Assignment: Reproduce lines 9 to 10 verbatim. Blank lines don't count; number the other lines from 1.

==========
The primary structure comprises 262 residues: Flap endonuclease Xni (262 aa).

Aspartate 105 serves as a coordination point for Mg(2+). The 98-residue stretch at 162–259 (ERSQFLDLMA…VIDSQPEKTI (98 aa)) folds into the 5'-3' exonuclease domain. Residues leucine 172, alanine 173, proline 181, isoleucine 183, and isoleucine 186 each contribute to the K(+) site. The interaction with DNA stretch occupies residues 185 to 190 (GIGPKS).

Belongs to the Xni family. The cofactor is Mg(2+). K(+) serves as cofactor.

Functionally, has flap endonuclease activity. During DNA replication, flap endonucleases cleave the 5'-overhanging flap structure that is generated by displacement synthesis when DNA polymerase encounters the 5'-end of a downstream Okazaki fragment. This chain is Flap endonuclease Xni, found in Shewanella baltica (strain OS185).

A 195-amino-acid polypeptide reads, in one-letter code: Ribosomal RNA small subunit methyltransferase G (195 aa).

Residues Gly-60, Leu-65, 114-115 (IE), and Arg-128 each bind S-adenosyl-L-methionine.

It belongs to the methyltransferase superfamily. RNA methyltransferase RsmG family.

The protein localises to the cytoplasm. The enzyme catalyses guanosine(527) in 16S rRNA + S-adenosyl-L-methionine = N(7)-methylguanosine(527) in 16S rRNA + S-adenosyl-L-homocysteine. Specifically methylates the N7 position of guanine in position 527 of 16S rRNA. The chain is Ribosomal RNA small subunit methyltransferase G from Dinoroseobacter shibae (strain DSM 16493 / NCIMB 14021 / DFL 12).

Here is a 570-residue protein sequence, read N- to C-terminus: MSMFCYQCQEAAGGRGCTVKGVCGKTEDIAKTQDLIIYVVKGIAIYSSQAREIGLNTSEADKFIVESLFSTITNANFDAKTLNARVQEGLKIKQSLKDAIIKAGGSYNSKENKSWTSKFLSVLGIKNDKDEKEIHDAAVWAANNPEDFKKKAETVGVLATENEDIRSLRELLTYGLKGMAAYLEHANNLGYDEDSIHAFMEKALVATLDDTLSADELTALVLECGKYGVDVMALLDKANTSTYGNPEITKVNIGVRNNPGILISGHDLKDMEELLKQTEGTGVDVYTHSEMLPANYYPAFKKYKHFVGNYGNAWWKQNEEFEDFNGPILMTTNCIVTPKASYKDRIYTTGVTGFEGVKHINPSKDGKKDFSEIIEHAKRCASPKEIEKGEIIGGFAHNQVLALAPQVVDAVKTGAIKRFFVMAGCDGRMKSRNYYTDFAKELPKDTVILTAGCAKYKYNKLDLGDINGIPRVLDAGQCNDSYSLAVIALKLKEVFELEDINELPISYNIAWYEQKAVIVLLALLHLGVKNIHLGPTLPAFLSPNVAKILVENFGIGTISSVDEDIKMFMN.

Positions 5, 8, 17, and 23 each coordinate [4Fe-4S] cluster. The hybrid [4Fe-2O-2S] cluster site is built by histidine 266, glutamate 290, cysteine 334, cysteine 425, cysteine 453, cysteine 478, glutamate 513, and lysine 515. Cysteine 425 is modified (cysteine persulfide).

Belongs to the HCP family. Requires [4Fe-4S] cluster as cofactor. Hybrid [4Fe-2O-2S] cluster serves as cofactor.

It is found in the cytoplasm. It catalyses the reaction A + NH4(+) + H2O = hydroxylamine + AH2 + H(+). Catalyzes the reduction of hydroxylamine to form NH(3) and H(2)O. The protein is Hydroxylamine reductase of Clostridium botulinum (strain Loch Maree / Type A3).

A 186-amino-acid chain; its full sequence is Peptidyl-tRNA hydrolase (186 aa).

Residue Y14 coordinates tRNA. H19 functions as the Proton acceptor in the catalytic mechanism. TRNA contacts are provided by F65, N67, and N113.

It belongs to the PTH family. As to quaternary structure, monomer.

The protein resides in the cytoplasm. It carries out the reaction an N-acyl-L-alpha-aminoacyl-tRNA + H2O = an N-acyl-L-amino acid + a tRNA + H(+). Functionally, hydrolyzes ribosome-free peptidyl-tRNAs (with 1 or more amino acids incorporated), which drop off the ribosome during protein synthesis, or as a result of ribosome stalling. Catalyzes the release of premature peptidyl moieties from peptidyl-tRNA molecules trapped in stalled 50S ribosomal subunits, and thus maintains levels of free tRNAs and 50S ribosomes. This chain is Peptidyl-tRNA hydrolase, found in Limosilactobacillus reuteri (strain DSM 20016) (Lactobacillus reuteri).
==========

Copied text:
Here is a 570-residue protein sequence, read N- to C-terminus: MSMFCYQCQEAAGGRGCTVKGVCGKTEDIAKTQDLIIYVVKGIAIYSSQAREIGLNTSEADKFIVESLFSTITNANFDAKTLNARVQEGLKIKQSLKDAIIKAGGSYNSKENKSWTSKFLSVLGIKNDKDEKEIHDAAVWAANNPEDFKKKAETVGVLATENEDIRSLRELLTYGLKGMAAYLEHANNLGYDEDSIHAFMEKALVATLDDTLSADELTALVLECGKYGVDVMALLDKANTSTYGNPEITKVNIGVRNNPGILISGHDLKDMEELLKQTEGTGVDVYTHSEMLPANYYPAFKKYKHFVGNYGNAWWKQNEEFEDFNGPILMTTNCIVTPKASYKDRIYTTGVTGFEGVKHINPSKDGKKDFSEIIEHAKRCASPKEIEKGEIIGGFAHNQVLALAPQVVDAVKTGAIKRFFVMAGCDGRMKSRNYYTDFAKELPKDTVILTAGCAKYKYNKLDLGDINGIPRVLDAGQCNDSYSLAVIALKLKEVFELEDINELPISYNIAWYEQKAVIVLLALLHLGVKNIHLGPTLPAFLSPNVAKILVENFGIGTISSVDEDIKMFMN.

Positions 5, 8, 17, and 23 each coordinate [4Fe-4S] cluster. The hybrid [4Fe-2O-2S] cluster site is built by histidine 266, glutamate 290, cysteine 334, cysteine 425, cysteine 453, cysteine 478, glutamate 513, and lysine 515. Cysteine 425 is modified (cysteine persulfide).